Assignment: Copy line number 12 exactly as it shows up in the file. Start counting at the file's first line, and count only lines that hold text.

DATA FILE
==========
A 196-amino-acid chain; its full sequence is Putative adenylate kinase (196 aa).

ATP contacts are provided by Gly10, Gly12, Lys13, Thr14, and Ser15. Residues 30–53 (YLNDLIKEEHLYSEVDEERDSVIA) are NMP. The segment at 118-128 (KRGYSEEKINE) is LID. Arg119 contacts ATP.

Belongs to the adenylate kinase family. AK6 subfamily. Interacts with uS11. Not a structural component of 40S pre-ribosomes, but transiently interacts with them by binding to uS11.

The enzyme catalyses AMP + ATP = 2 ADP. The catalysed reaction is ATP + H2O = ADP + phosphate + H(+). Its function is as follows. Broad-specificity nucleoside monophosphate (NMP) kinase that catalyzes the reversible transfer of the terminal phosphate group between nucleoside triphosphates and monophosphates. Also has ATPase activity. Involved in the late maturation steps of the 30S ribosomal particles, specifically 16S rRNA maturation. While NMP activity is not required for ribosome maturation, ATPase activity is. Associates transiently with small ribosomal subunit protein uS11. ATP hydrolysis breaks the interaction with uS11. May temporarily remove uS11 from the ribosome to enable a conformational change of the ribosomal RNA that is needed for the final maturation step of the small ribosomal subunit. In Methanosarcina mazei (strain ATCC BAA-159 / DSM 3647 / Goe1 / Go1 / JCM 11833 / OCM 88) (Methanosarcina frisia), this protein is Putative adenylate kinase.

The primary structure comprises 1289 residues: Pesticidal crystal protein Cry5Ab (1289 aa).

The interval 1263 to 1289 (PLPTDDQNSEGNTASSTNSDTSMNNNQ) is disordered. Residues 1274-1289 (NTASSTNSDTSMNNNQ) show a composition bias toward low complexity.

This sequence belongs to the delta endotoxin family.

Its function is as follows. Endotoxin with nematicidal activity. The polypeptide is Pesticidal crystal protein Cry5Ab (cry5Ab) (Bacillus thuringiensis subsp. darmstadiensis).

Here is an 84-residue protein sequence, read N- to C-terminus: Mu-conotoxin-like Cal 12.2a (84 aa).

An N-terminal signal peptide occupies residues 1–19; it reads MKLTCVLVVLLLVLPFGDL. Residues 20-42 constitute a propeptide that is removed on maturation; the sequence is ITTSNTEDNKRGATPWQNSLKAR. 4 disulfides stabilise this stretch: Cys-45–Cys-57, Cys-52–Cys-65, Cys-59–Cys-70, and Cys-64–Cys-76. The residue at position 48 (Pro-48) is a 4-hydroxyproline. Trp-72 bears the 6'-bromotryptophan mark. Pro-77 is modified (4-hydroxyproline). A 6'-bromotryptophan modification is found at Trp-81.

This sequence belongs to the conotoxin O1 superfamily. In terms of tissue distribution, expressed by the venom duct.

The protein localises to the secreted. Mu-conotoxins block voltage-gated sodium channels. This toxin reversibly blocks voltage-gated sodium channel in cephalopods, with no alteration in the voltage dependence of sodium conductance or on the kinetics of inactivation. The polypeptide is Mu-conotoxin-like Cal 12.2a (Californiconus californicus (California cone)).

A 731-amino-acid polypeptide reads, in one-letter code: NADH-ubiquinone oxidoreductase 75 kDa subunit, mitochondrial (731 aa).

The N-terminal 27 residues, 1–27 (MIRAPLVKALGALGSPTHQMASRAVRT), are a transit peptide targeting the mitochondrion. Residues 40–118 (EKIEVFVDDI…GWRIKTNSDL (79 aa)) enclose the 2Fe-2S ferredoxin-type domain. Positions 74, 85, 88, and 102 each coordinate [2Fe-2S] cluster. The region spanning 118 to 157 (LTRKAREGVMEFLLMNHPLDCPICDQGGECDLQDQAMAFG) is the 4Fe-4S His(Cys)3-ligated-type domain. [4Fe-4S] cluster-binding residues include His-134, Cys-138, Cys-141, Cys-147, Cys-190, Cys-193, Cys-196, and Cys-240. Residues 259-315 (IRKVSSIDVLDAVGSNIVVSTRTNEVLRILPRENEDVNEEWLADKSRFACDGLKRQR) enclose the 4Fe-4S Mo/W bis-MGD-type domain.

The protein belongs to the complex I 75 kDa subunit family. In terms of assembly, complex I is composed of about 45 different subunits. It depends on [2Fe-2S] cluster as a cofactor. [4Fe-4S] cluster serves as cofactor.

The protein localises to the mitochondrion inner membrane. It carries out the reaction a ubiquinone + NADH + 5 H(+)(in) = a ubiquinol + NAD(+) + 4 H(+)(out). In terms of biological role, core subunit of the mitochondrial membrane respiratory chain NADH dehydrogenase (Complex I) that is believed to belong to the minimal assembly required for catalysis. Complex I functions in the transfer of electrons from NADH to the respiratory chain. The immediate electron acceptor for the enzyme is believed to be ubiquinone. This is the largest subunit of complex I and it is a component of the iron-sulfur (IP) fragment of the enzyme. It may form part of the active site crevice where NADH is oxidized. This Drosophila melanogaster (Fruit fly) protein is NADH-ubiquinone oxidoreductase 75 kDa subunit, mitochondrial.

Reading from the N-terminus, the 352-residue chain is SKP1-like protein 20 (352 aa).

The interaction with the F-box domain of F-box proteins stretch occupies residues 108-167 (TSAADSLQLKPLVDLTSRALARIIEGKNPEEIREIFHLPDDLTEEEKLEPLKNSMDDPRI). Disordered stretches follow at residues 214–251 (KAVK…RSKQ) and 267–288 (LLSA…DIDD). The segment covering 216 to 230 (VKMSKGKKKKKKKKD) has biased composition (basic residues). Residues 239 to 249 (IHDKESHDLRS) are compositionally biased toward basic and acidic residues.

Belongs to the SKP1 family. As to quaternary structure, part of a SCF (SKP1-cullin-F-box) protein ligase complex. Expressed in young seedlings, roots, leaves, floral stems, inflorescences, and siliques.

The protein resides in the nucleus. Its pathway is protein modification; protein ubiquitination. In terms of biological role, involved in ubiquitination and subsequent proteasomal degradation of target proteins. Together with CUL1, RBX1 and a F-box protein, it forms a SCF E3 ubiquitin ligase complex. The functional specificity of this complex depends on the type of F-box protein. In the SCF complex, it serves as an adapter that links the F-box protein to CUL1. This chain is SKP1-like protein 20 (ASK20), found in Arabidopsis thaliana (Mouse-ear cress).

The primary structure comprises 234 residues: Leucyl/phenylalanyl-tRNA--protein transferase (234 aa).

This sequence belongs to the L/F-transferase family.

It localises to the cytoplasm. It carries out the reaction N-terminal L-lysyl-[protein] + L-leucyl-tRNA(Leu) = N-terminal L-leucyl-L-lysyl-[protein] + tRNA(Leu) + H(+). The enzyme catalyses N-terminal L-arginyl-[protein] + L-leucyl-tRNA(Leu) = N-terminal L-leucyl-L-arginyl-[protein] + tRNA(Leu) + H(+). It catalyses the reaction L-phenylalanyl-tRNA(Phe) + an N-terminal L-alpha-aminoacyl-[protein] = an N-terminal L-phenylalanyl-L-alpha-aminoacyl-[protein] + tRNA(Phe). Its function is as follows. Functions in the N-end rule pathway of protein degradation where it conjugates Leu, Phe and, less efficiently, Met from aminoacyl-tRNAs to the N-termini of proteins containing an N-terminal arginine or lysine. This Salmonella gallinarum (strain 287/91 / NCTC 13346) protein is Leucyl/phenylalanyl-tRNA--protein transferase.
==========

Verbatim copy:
The protein localises to the secreted. Mu-conotoxins block voltage-gated sodium channels. This toxin reversibly blocks voltage-gated sodium channel in cephalopods, with no alteration in the voltage dependence of sodium conductance or on the kinetics of inactivation. The polypeptide is Mu-conotoxin-like Cal 12.2a (Californiconus californicus (California cone)).